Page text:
This weekend, the Nashville Symphony commemorates the 20th anniversary of Kenneth Schermerhorn’s tenure as the orchestra’s music director and conductor. The celebration is to be a gala affair, with a pair of concerts showcasing the Finnish composer Jean Sibelius, of whose music Schermerhorn is particularly fond. Before the concerts, there will be ceremonies attended by local dignitaries, and afterward, a champagne reception in the Jackson Hall lobby.
The event is portentous. Certainly today’s orchestra is different from the one Schermerhorn took over in June 1983. It is largertoday comprised of 84 permanent orchestra members and more than 35 staff members. It is completely professional, instead of pro/am. It plays many more concerts per season, as well as a number of special events, including a Beethoven festival, launched last summer. Some 70 percent of its musicians have been members for more than a decade, and the total number includes some of the finest musicians anywhere. All of this can be chalked up, at least in part, to Schermerhorn’s steady guidance.
Much as the conductor deserves commendation for these achievements, it’s also true that the orchestra still plays to lots of empty seats at nearly every performance, and it sounds so-so more often than superb. It’s disappointing to realize that some things haven’t changed that much since Schermerhorn’s arrival in the ’80s, but it’s not surprising, either. Really good musical ensembles, like really good athletic teams, are by definition rare. More than just steady guidance, they require huge investments of resources and time.
What makes our symphony’s case special is that Schermerhorn and his musicians proved, for a brief stretch, they could perform at a very high level. For about a year, the orchestra played far better than listeners had any reason to expect. Several factors contributed to this, a major one being the decision to rent Carnegie Hall and showcase the orchestra there. The decision was made, Schermerhorn said in a 2000 interview, partly to give the musicians “something to play for,” a goal to keep them focused and disciplined.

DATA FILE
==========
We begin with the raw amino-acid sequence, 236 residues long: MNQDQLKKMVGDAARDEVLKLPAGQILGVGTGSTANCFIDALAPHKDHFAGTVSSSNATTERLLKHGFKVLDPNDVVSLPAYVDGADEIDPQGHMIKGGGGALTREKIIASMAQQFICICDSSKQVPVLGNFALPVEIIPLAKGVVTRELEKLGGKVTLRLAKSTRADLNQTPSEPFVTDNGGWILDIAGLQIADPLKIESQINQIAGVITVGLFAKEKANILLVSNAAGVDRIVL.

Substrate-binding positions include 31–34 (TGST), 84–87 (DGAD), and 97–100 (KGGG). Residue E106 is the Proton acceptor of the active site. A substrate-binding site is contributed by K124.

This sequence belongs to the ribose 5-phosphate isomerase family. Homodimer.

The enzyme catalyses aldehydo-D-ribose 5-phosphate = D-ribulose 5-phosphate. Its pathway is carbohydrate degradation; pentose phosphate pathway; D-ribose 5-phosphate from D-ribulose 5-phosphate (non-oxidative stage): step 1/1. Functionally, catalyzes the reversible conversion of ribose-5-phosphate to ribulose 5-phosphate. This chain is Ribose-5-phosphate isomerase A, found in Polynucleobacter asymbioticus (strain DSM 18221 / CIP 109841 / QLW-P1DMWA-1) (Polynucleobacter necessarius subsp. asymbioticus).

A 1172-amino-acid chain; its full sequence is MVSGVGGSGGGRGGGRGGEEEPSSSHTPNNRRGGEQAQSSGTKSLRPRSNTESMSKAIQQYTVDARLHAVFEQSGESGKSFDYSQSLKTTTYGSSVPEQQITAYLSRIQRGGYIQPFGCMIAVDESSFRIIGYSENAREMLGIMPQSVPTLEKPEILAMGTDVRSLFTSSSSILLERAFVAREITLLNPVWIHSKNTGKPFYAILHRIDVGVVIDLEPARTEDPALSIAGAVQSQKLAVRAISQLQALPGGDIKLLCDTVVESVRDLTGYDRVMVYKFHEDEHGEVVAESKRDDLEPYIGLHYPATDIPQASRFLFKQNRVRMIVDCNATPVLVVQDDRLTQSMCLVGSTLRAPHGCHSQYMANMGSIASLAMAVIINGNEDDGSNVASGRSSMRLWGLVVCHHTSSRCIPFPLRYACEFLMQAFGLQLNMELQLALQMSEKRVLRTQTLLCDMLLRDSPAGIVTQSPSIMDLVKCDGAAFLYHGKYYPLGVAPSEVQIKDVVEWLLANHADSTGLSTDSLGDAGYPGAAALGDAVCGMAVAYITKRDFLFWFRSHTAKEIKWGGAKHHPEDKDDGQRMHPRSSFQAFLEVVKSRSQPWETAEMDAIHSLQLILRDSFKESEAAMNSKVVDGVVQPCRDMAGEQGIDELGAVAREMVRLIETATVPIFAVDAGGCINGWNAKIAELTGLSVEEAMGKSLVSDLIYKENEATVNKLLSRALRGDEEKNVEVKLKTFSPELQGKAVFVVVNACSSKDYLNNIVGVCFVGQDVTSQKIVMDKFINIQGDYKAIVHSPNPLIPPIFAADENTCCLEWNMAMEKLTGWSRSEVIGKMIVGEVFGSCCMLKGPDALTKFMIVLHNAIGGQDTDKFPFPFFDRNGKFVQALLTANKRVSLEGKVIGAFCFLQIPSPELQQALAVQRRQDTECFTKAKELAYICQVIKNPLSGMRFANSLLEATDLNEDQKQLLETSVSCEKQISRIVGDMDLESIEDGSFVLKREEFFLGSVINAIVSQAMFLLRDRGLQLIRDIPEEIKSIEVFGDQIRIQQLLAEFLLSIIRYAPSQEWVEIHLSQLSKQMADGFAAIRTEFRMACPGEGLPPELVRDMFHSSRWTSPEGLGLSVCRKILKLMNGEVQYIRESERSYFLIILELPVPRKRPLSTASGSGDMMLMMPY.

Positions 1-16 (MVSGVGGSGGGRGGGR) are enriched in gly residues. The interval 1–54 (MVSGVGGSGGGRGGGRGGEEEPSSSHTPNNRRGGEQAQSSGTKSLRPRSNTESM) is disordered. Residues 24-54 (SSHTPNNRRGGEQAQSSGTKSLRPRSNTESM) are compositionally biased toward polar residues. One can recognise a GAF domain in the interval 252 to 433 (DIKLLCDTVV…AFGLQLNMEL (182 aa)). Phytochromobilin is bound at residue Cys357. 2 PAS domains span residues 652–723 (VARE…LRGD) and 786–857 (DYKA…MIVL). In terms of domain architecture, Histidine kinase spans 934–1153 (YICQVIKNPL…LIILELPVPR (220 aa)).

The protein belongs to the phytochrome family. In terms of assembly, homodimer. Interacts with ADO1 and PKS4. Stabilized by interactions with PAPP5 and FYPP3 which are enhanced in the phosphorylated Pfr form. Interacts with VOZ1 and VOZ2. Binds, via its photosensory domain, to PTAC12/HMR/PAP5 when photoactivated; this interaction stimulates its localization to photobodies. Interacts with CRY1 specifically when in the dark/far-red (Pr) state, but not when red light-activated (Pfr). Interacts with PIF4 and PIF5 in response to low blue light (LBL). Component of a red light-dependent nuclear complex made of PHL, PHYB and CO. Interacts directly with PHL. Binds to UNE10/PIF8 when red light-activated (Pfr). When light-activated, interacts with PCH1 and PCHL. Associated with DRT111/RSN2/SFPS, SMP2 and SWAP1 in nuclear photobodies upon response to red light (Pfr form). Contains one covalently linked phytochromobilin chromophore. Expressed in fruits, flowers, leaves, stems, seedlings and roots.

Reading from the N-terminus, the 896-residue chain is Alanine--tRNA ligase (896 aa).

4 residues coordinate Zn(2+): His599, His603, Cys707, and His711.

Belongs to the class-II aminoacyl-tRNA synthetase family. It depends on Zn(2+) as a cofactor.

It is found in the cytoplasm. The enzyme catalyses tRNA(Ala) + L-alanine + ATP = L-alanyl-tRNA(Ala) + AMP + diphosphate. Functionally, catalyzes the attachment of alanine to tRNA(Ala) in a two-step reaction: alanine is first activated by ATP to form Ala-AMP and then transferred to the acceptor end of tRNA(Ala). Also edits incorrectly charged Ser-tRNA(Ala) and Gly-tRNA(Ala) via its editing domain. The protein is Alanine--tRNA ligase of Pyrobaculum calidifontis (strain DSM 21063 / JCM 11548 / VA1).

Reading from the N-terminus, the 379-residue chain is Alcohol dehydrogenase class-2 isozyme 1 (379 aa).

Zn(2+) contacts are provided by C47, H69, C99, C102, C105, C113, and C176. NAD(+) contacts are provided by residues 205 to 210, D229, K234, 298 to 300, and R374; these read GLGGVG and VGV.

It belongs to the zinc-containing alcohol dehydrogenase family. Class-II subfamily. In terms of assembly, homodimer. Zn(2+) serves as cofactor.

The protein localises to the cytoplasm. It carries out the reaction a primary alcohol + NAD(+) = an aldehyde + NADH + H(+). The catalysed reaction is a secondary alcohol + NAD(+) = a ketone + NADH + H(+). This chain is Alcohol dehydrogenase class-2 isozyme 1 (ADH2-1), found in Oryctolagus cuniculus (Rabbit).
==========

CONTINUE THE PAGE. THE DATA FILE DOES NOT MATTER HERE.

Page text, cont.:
That focus and discipline were honed in additional rehearsal time, both before the orchestra left for New York, and most importantly on the way there, when the musicians played an East Coast tour that served in effect as a series of dress rehearsals. But perhaps the most important factor was Schermerhorn himself. He is very much a people person, a genuinely nice guy; all his musicians call him simply “Kenneth.” “He’s one of the least egocentric conductors I’ve ever known,” one player says. And his musical knowledge is deep and wide. To witness him at work with a piece of music he cares aboutDer Rosenkavalier, for instanceis to see him meld 80-plus musicians into a single powerful and responsive instrument.
In retrospect, what’s surprising is not that Schermerhorn was able to turn the Nashville Symphony into such an undeniable and exciting ensemble, but that it took so long. He came to Nashville with solid conducting credentials, including stints as conductor with the American Ballet Theatre orchestra and the New Jersey Symphony early on, and most notably, the Milwaukee Symphony from 1968 to 1980. When he joined that orchestra, it was barely known outside the Milwaukee city limits. He left it nationally known and highly regarded, having taken the group on eight American tours, two foreign tours and seven visits to Carnegie Hall. When he took over the Nashville Symphony, he was expected to do the same here.
But a funny thing happened on his way to the podium. In 1983, when he officially signed on, he had just inked a three-year contract with the Hong Kong Philharmonic. He spent a lot of time battling jet lag, and he may have misgauged the rancor then simmering between orchestra members and management. When the players’ three-year contract ended in 1984, the feud boiled over into a strike. Negotiations bogged down in mutual mistrust, and management declared bankruptcy. To his credit, Schermerhorn did not cut and run.